Grilled Pizza, Revisited
Last summer I discovered the wonderful world of grilling pizza. We had our summer’s first grilled pizza a couple of weeks ago using my trusty stove-top grill pan. (I’ve put up this link so many times, I should really start getting paid.)
Where else can you get a crust that looks like THIS?
Maybe a brick oven with open flames, but honestly, who has that?
Instead of posting another grilled pizza recipe, I’m going to leave you with some tips that I’ve picked up along the way. If you want exact directions on how to grill a pizza (and lots of ways to use zucchini), see this post.
Tips for Grilling Pizza
Note: I have only done this on a stove-top grill pan and never on an outdoor BBQ. It shouldn’t affect the outcome too much, but I thought I’d let you know.
- To get melty, golden-brown cheese like a traditional pizza, finish it off under the broiler in your oven for a couple of minutes. (It’s probably cheating, but I don’t care. I have to have my cheese browned.)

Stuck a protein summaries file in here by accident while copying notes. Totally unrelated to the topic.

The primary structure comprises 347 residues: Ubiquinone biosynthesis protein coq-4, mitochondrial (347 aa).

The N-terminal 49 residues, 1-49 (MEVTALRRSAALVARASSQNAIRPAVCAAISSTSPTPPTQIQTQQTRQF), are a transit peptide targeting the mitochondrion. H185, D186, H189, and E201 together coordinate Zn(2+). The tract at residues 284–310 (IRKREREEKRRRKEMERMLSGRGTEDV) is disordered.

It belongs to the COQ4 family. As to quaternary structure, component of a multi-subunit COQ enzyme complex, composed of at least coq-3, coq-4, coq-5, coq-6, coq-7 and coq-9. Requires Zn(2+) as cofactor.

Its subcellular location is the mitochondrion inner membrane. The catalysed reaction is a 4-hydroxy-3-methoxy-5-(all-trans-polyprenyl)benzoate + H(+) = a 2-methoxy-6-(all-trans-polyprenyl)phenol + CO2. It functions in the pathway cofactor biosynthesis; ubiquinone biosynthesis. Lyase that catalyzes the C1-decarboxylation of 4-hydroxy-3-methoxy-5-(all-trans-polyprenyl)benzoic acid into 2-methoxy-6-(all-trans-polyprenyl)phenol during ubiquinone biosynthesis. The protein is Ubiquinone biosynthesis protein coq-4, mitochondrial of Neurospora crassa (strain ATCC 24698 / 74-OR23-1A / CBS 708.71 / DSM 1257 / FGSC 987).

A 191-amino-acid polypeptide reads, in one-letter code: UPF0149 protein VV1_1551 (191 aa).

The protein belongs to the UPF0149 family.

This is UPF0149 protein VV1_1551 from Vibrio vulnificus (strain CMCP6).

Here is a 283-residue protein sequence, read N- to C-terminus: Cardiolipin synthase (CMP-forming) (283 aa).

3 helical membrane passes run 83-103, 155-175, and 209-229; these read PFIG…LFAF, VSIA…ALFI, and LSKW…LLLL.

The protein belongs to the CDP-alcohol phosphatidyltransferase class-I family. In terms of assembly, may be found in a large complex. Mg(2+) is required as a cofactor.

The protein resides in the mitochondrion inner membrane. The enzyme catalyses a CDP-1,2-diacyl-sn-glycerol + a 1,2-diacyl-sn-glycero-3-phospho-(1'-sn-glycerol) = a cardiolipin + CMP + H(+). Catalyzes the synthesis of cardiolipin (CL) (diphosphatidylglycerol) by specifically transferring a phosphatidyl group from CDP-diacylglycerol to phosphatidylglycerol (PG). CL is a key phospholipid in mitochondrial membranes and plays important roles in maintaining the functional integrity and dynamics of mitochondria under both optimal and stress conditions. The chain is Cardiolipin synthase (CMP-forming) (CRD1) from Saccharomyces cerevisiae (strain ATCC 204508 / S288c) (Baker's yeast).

- The thinner you stretch the dough, the more crispy your crust will be, but it will also cook (and burn) faster, so be careful. I’ve also found that all-white dough crisps up more than whole wheat dough, which seems to be chewier (and also very good.)
- Don’t brush too much oil on the dough if you stretch it out thin or it may not crisp up as well.
- Because there’s no heat source coming from the top when you grill, your toppings should be precooked or simply need warming up (like pepperoni, olives, ham, etc.). Grilling a bunch of vegetables (like I did above) before you put the dough on will save you a pan to clean later on.
- Have all of your toppings ready to go (cheese & sauce included) before you put the dough on the grill. (see above)
- Go easy on the sauce, especially if you have thin crust or it may get mushy and hard to move around. You could even just brush on some garlic oil (fresh chopped garlic mixed with olive oil) in lieu of pasta sauce.